During the W2014 offering, Professor Jill Tomasson Goodwin and her third-year Digital Arts Communication class consulted with UWaterloo’s MUR department to design an augmented reality version of a tour brochure. To complete the project, teams of undergraduate students drew upon their knowledge of user experience design, interviewed high school students, and then iteratively prototyped a range of augmented reality experiences, all designed to engage and inform students as they visit and explore the campus. The project and technology have been so successful that UW will use augmented reality to enhance other recruitment publications.
Kuh, G. D. (2008). High-Impact Educational Practices: What They Are. Who Has Access to Them, and Why They Matter. Association of American Colleges and Universities.
Kuh, G. D. (2008). Excerpt from “High-Impact Educational Practices: What They Are, Who Has Access to Them, and Why They Matter”. Association of American Colleges and Universities. https://www.aacu.org/leap/hip.cfm
Kuh, G. D., O’Donnell, K., & Reed, S. (2013). Ensuring quality and taking high-impact practices to scale . Association of American Colleges and Universities.
Lombardi, M. M. (2007). Authentic learning for the 21st century: An overview. Educause learning initiative,1(2007), 1-12. http://www.educause.edu/library/resources/authentic-learning-21st-century-overview
Integrative and Applied Learning Value Rubric (AAC&U) http://www.aacu.org/value/rubrics/integrativelearning.cfm
Traditional lectures often consist of an instructor showing students a theory or skill. This habit is a relic of old times, originating in an era void of printing presses. Gutenberg invented the printing press in the 15th century, revolutionizing the distribution of information. Since students no longer have to write their own copy of a textbook through dictation, instructors should not merely be providing students with information. Instructors should instead focus on engaging students and involving them in their lessons.
Participatory and experiential learning have been used for quite some time, and many instructors use these teaching methods in their courses. The focus shifts away from the instructor and towards the learners, creating an environment which emphasizes the acquisition of skills and knowledge. In courses centered on problem solving, it is quite practical to allow students to work with their peers and receive guidance from the instructor. This is the shift that I have been making in courses that I serve as a Teaching Assistant (TA).
Over the past few years, Prof. Michael Collins, myself, and other TAs have restructured Tutorials in an Engineering Thermodynamics course by adding interactivity and peer-guided instruction. Rather than solving example problems for the students, the TA guides students through a problem, allowing them time to work independently or with their peers. Solution methods are discussed at various points during the process, with input provided by students. The instructor is able to add details or reinforce key ideas along the way.
It is true that moving away from ‘traditional’ Lectures and Tutorials requires careful planning and does consume more class time. Rather than bombarding students with 2 or 3 examples during a Tutorial, only 1 or 2 examples are presented for experiential learning in the example course discussed above. The remaining examples are offered as a take-home assignment, where students can practice the material in a more independent environment. To supplement the interactivity further, many in-class demonstrations are used in the Tutorials to reinforce key concepts.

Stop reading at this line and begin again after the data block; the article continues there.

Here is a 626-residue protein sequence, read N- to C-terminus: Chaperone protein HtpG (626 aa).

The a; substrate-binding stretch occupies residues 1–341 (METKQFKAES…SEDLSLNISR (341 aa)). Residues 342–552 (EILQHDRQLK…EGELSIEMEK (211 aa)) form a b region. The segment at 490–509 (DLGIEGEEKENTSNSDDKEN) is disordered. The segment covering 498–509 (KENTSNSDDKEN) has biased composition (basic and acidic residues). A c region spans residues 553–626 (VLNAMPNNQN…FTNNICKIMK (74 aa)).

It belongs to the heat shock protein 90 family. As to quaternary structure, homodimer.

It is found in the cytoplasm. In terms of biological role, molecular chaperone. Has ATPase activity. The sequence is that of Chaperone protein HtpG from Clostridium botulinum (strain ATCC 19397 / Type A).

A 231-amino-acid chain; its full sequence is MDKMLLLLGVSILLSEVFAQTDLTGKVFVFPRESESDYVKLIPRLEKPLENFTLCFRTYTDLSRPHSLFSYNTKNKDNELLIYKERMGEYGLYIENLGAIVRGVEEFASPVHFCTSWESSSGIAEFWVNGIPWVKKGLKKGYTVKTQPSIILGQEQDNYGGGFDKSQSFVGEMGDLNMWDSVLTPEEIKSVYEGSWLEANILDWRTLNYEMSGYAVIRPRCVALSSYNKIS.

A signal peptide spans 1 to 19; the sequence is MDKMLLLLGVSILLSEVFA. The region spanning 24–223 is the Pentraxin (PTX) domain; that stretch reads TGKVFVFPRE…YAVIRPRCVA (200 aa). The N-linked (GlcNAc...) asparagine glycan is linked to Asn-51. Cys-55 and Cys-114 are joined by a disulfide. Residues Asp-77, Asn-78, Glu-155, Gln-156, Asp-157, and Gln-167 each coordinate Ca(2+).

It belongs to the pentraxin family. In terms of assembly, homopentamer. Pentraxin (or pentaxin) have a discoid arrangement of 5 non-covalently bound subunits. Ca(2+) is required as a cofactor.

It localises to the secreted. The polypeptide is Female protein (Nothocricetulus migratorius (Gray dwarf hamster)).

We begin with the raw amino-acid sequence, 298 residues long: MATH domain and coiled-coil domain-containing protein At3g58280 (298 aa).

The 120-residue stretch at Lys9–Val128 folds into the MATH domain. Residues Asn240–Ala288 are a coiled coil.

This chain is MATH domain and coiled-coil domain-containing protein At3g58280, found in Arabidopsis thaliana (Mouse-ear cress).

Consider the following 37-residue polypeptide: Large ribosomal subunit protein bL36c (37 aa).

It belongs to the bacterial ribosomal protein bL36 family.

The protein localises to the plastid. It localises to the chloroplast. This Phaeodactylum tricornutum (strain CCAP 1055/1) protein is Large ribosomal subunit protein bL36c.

In engineering, the focus is often on teaching problem solving strategy. This can lead to students memorizing solution techniques without understanding the key underlying theories and concepts. A teaching methodology that focuses attention on the important theories and concepts and allowing students to develop their own problem solving strategies has the potential to instill a higher level of education.
“For the things we have to learn before we can do them, we learn by doing them” –Aristotle
We know that students learn best when learning is personally meaningful and when they are able to use knowledge and concepts to solve real-world, complex problems. They retain that knowledge longer when they learn-by-doing. Authentic learning experiences have the following ten design elements (Lombardi, 2007)
- Real-world relevance
- Ill-defined problem
- Sustained investigation
- Multiple sources and perspectives
- Reflection (metacognition)
- Interdisciplinary perspective
- Integrated assessment
- Polished products
- Multiple interpretations and outcomes
Authentic learning experiences are effective because they help learners make connections between new concepts and existing knowledge structures. When learners can see how new knowledge is personally meaningful, they are better able to retain and assimilate that knowledge into their existing knowledge structures. Working with the concepts regularly and repeatedly in different contexts with others helps with retention and understanding. Including a cycle of reflection on action gives students the time and space they need to consider why they acted as they did, consider the group dynamics and begin to develop the habit of questioning their actions and ideas to help inform future action. Finally, authentic learning experiences help students connect the concepts to the ‘big picture’ which includes the richness of the social setting- the people, the environment, and the activity. This helps the learner explore the concepts in different contexts.